Paper Spook are the new dream duo from Berlin, Germany. They’re young and very fresh and you can clearly tell that these two beauties just wanna have a little bit of fun! Their music sounds like a mix of bubblegum sweet pop and garage punk rock from the 70s.
The first time I heard Ulrika Spacek during their support show at Old Blue I knew this band would get far in their music career. They have this specific fuzzy sound mixed with this lovely, delicate melody that takes you somewhere else and lyrics that touch your heart. Ulrika Spacek is a five-piece band, originally formed by Rhys Williams and Rhys Edwards in Berlin, but it was when these two moved back to London that the journey began.
“We moved to New York after high school because we wanted to be the Ramones,” said Jack Daves, the Dirty Fences’ globetrotting front man. The Brooklyn based band was formed in 2009 by singer and guitarist, Jack, along with guitarist, Max Roseglass, bassist, Max Comaskey and drummer, Max Hiersteiner. These guys are real punk rockers – their music is inspired by a big shared-love of Johnny Thunders, the Ramones, and the Stooges. Combine those punk legends with early KISS and Motley Crue for a hard rockin’ blast geared towards 21st century, sweat-soaked warehouse partiers!
We have people who claim punk is dead, but then there’s us lot who know that it isn’t. It won’t ever die. It’s something you have inside of you. It’s not just a sound. It means something different to everyone. For me, it’s an attitude but for others it, and I don’t understand it, is a safety pin through their ear.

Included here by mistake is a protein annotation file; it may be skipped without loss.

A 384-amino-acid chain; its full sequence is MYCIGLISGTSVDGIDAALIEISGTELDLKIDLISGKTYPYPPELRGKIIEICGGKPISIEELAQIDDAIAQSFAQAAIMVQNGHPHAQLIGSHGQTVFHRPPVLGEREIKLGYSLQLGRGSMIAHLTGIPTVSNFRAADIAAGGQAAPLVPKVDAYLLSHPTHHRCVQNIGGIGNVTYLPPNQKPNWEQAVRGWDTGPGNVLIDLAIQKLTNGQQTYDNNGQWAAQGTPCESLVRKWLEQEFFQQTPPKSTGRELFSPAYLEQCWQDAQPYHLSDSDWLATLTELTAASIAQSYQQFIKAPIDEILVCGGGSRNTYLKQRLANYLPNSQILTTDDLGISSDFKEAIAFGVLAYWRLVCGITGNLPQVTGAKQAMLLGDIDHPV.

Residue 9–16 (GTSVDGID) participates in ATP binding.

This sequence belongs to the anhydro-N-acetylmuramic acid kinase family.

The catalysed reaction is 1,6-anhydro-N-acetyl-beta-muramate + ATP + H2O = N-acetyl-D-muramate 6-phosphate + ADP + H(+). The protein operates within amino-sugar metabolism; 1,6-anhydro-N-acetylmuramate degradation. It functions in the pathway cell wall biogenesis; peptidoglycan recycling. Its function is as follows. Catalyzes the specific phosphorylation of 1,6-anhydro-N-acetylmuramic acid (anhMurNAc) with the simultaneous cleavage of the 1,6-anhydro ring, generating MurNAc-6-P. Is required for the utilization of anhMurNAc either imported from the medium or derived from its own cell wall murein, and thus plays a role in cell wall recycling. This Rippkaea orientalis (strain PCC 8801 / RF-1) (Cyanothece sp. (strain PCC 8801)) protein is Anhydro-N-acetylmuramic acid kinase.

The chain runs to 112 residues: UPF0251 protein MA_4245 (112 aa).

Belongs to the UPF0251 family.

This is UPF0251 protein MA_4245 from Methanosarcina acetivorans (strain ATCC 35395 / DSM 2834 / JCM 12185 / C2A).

Their music could be described as psychedelic and very raw, like garage punk with a unique sense of youth mixed with frustration vibes. If you are a fan of twin drums that sound like one massive instrument, twin guitar and the singular baselines, here you go, Bazooka is the one for you!
By now, you’ve all read about the history of No Front Teeth Records [if not, get over here and give yourself a crash course in all things NFT!], but let’s get back to the reason why these DIY record labels exist. These labels exist for the sake of punk rock music
Jim Diamond needs no introduction. Since 1996 the wizard proprietor of Detroit’s legendary, now sadly defunct, Ghetto Recorders has put his magic touch on an impressive collection of some of the world’s best records from the garage and real rock n roll scene.
Here is something quite ‘art school’. It’s a three-piece group called Hvitmalt Gjerde. The band hails from somewhere in a neighbourhood called Minde in Bergen, Norway, which is a very nice place. In fact, I think I may have even seen them in the crowd somewhere at the last Mojo Weekend there in October.
With its members coming from bands inspired by 60s garage and 77 punk, these melodic, warm and fuzzy harmonies get a special punch that turns the band into some kind of power-pop-punk reinvented-genre.
In a way, David Bowie was the leading actor in a generation of Renaissance men and women. He was among the company of brilliant cotemporaries like Iggy Pop and Lou Reed, who were also his partners traversing the golden years of rock ‘n’ roll, glam, punk and many genres that defined future generations of artists.